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In a recent article titled “After Life: De Anima and Unhuman Politics,” Eugene Thacker writes, “If our global context of climate change, disasters, pandemics, or complex networks tells us anything, it is that political thought today demands a concept of life adequate to its anonymous, unhuman dimensions, an unhuman politics, for unhuman life” (2009, 40). Thacker’s use of the unhuman, rather than the inhuman or nonhuman, alludes to the strange worlds and weird lives that reveal themselves by turning toward the emergent, unexpected, and challenging interactions, engagements, and limits between the human and nonhuman.

Thacker’s call for an unhuman politics arises in a swarm of viral hype. Everything has seemingly gone viral: Alongside repeated panics of virus outbreaks, there are also fears of vaccine shortages—but there are plenty of Anti-Viral Kleenex; the rise of PC computer viruses are fought with antivirus security software; and just as Michael Hardt and Antonio Negri have described the new world order’s institutional structure as being “like a software program that carries a virus along with it, so that it is continually modulating and corrupting the institutional forms around it,” there is now viral marketing, viral advertising, and viral media to aid, support, and propagate this structure (Hardt and Negri 2000, 197–98). Concurrently, the emergence of theories like viral ecology, viral philosophy, viral capitalism, viral politics, viral affect, and viral aesthetics to diagnose our culture today suggests that the virus perhaps is the major trope of the post-modern condition (Bardini 2006). The virus|viral looms as an exemplar for considering Thacker’s unhuman politics, as the nonhuman virus comes to bear multifariously upon the human, in part, through the human naming [End Page 29] or classification of what is permitted to be considered viral. What a virus is and does cannot only be extracted into the qualifier viral just as the qualities of the viral cannot be reduced to the virus. To think the virus and the viral is to engage in their continuous states of flux, transformation, and movements toward and between as well as diversions away from one another, attending to the fact that there is some kind of recognition or identification process that binds or links the virus and viral together for the human. The virus is difficult to conceptualize not only because it can exist in so many material substrates and is constantly changing but also because the virus has historically produced different generations of itself that operate in greater or lesser degrees of complexity, in both biological and computational forms. Thus, a dizzying array of viralities have emerged and continue to rapidly proliferate; the viral has indeed gone viral.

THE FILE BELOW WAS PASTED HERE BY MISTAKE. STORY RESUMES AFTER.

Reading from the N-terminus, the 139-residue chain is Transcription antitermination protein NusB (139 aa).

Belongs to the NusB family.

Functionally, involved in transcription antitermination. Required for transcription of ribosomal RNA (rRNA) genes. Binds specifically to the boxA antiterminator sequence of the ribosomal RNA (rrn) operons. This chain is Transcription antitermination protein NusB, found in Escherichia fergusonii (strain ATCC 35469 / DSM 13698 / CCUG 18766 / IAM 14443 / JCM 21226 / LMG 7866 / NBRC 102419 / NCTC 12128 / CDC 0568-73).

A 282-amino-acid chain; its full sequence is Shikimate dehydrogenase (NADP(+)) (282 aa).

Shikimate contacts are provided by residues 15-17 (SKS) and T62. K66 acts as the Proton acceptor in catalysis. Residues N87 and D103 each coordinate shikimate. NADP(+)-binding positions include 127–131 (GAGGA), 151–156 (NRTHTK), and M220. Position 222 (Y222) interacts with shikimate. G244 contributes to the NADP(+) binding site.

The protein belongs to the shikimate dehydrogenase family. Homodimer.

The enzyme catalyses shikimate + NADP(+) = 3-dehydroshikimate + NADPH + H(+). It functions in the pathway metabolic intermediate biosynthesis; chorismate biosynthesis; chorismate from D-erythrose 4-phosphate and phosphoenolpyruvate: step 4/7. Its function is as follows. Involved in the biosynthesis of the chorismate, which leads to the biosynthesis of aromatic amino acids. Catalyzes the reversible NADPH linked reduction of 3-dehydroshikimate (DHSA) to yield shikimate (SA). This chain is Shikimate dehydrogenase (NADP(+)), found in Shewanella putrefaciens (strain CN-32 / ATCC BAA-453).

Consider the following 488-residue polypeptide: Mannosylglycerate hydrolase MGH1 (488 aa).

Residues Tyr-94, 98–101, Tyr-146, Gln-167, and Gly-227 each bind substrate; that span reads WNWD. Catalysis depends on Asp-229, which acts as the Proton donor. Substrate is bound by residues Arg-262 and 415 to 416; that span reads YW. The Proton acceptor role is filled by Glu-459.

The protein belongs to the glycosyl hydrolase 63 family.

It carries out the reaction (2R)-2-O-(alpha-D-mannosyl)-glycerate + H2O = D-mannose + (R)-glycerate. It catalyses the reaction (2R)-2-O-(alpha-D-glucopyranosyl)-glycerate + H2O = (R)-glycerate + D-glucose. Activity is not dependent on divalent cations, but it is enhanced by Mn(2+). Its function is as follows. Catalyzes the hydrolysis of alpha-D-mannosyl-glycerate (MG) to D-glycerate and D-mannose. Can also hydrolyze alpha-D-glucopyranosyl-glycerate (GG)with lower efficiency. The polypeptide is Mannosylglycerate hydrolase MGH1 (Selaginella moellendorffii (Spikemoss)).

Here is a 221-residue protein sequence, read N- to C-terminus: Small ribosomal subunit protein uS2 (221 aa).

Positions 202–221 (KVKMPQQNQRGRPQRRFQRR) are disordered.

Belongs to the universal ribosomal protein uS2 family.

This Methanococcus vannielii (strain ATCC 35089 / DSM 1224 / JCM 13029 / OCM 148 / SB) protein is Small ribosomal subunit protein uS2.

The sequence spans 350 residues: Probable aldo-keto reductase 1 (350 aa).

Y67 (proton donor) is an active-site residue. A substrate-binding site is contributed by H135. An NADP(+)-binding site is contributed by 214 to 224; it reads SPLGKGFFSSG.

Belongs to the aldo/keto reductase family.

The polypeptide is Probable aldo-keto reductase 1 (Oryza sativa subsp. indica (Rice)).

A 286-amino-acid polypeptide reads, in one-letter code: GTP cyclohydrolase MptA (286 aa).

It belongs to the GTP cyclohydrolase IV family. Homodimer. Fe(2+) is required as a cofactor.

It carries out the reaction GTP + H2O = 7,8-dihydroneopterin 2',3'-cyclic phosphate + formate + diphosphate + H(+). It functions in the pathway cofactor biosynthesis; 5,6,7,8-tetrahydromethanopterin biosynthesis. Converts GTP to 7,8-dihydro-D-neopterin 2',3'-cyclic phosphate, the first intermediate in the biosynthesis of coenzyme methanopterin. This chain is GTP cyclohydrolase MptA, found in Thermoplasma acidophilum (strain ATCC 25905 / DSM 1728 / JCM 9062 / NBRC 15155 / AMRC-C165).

The viral emphasizes a break, or rupture, between fiction and reality that is hazy, fluid, unstable. Imitations of the virus, commonly labeled “viral,” are more like creative openings into fictions or poetics of the virus. These framings of the virus are unhuman, and unhuman politics is a framing for the examination of the overlappings, differences, and irreducibilities—mediations—of the virus and the viral.

What are our viral politics today? While Alexander Galloway and Eugene Thacker have written that “viruses and diseases are obviously not to be looked at as models for progressive political action,” our contemporary moment forces us to look there (Galloway and Thacker 2007, 96). Galloway and Thacker hint that the virus, as a product of globalization and conquest as well as computer security and digital control, is a dead end for radical politics. Yet political art collectives like the Electronic Disturbance Theater and Queer Technologies use the virus as an anticapitalist tactic. If these groups create a notion of the virus|viral that does not simply coincide with capitalism, are there other possibilities for a radical viral politics?

In this essay, I will explore the potentials of a viral, or unhuman, politics. I will commence by considering two axes of the virus|viral relation. The first is from the virus to the viral based on action, or replication and cryptography: this is the most common usage of the viral today, what Galloway and Thacker call the “becoming-number” of the virus. The second is from...

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Additional Information

ISSN
1934-1520
Print ISSN
0732-1562
Pages
pp. 29-39
Launched on MUSE
2012-07-22
Open Access
No
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